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Liquid Cooling

You might not remember it, but there was a time when most high-powered supercomputers were cooled with fluid. Now, we’re not talking about a run-of-the-mill server in the enterprise, or even those computers powering the biggest companies in the world. No, these supercomputers, such as those made by Cray, were the cutting edge. They were faster than the fastest production computer around. They were able to achieve those speeds, in part, through aggressive cooling efforts. Today, some data centers are having to turn back the page a bit and use the same kind of technology.

Beating the heat

Take, for example, the Texas Advanced Computing Center in Austin. The Texas heat presents some unique problems that a data center in Minnesota, for example, doesn’t have to face. There, data center managers have been putting liquid cooling to the test. They’ve been placing test servers in mineral oil, which doesn’t conduct electricity.

These servers have had fans removed, and the drives have been enclosed so as to prevent the fluid from getting inside and mucking up the works. Other than that, these are standard Dell servers.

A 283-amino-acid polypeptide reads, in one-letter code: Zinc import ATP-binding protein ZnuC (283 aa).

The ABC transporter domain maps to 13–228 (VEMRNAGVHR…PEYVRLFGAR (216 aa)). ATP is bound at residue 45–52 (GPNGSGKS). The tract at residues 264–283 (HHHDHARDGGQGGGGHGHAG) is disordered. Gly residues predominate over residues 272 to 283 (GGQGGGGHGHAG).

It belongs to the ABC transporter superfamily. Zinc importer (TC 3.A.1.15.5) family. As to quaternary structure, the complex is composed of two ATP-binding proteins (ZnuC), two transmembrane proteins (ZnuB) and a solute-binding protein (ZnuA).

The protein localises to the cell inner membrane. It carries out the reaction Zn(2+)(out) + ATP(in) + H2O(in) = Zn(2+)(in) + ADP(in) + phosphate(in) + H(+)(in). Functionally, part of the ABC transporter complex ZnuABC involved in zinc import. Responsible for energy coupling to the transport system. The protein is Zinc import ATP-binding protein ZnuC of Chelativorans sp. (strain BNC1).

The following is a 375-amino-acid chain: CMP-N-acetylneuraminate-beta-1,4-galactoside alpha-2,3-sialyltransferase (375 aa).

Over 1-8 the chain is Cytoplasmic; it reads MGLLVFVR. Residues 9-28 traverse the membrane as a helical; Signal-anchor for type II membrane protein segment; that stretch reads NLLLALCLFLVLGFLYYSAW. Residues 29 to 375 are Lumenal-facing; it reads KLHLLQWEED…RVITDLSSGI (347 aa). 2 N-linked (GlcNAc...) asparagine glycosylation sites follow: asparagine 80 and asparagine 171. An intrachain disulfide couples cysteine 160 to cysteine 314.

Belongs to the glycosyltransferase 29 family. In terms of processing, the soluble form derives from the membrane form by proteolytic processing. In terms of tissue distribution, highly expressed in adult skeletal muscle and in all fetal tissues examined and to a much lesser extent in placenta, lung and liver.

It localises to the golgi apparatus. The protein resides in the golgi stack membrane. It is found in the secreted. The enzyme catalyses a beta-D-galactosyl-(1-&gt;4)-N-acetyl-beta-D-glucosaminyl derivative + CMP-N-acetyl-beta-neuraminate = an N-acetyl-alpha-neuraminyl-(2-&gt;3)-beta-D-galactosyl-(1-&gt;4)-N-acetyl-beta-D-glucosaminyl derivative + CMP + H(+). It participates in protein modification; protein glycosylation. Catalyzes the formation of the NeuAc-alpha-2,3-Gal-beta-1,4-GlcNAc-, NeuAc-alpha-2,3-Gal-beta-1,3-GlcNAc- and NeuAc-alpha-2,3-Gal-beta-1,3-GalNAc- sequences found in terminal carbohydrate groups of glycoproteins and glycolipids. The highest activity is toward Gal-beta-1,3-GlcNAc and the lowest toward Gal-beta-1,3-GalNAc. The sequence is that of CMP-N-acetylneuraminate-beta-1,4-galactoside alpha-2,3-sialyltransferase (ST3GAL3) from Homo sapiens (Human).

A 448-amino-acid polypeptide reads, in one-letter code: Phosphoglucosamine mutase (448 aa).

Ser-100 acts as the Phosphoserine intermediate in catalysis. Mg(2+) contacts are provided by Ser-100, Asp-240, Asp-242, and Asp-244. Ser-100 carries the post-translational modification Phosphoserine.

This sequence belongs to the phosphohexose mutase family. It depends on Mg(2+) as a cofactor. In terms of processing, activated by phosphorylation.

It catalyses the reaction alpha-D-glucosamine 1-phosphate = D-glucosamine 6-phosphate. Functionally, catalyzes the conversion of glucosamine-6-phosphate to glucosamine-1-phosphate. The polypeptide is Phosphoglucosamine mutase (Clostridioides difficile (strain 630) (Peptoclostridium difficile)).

Cooling on the cheap

This environment keeps the mineral oil at about 105 degrees, which means that the CPUs and disks run at around 115 degrees, which is within an acceptable range. This greatly reduces the need for air cooling. To cool the air temperature to 70 degrees, which is what needs to happen to have the same results, you have to have the cooling fluid in your chillers down to around 45 degrees.

Looking into long-term effects

One of the concerns, of course, is the long-term impact of these servers running in mineral oil. Researchers are concerned about how it might affect the reliability of the components, as well as the performance of the disk drives. In all actuality, the mineral oil may actually help to absorb some shock for the disk drives, actually increasing performance.

Reducing power needs

Today, many data centers are running on about a PUE of 1.3, meaning that for every dollar they spend running a computer they also spend about 30 cents to cool that computer. If liquid cooling proves to be reliable and practical, it could drop PUE down to almost nothing.

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Unitiv, Inc., is a professional provider of enterprise IT solutions. Unitiv delivers its services from its headquarters in Alpharetta, Georgia, USA, and its regional office in Iselin, New Jersey, USA. Unitiv provides a strategic approach to its service delivery, focusing on three core components: People, Products, and Processes. The People to advise and support customers. The Products to design and build solutions. The Processes to govern and manage post-implementation operations.